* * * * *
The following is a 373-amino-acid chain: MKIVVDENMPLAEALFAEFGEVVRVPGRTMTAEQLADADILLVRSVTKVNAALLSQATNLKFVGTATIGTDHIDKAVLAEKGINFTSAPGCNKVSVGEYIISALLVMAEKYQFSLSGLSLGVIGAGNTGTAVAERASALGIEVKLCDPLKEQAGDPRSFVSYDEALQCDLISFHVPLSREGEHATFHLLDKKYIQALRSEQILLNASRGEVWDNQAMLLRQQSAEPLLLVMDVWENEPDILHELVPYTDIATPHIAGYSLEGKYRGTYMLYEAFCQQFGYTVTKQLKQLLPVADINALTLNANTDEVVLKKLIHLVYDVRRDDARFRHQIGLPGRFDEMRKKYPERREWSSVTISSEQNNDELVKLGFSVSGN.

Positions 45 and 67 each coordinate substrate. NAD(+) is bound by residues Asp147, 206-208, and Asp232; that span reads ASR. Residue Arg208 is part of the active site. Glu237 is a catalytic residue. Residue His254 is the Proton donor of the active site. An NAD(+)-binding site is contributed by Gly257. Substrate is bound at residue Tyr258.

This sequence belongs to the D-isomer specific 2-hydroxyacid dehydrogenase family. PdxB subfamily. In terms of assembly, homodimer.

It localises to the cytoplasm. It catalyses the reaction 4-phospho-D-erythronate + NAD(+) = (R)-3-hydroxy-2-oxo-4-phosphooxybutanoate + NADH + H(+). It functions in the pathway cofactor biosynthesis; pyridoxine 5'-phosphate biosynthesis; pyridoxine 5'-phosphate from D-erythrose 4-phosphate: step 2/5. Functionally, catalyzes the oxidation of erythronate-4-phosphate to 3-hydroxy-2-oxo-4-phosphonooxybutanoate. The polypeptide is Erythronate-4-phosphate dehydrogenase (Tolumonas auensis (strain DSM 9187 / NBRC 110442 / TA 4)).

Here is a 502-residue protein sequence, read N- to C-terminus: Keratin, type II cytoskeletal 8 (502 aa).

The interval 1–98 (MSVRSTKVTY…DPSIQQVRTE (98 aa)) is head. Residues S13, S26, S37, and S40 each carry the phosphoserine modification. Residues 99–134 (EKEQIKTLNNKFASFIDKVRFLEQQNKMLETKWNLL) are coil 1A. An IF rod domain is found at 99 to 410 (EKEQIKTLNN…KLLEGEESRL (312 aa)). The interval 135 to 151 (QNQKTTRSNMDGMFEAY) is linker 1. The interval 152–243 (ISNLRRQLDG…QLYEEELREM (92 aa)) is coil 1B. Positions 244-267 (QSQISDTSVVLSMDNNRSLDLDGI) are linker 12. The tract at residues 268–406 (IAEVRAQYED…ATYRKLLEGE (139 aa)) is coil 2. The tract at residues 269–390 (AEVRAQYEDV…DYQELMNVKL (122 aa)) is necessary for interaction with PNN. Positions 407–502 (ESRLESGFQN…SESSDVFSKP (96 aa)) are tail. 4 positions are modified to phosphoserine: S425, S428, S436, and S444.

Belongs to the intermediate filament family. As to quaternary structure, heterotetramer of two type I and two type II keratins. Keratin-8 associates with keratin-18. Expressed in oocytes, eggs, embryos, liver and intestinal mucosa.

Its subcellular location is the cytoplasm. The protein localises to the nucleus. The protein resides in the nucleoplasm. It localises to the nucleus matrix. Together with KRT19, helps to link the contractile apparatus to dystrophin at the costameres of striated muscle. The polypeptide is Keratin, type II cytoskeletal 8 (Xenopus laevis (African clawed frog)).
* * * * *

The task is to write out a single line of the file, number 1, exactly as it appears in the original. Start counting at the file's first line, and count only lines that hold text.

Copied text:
The following is a 373-amino-acid chain: MKIVVDENMPLAEALFAEFGEVVRVPGRTMTAEQLADADILLVRSVTKVNAALLSQATNLKFVGTATIGTDHIDKAVLAEKGINFTSAPGCNKVSVGEYIISALLVMAEKYQFSLSGLSLGVIGAGNTGTAVAERASALGIEVKLCDPLKEQAGDPRSFVSYDEALQCDLISFHVPLSREGEHATFHLLDKKYIQALRSEQILLNASRGEVWDNQAMLLRQQSAEPLLLVMDVWENEPDILHELVPYTDIATPHIAGYSLEGKYRGTYMLYEAFCQQFGYTVTKQLKQLLPVADINALTLNANTDEVVLKKLIHLVYDVRRDDARFRHQIGLPGRFDEMRKKYPERREWSSVTISSEQNNDELVKLGFSVSGN.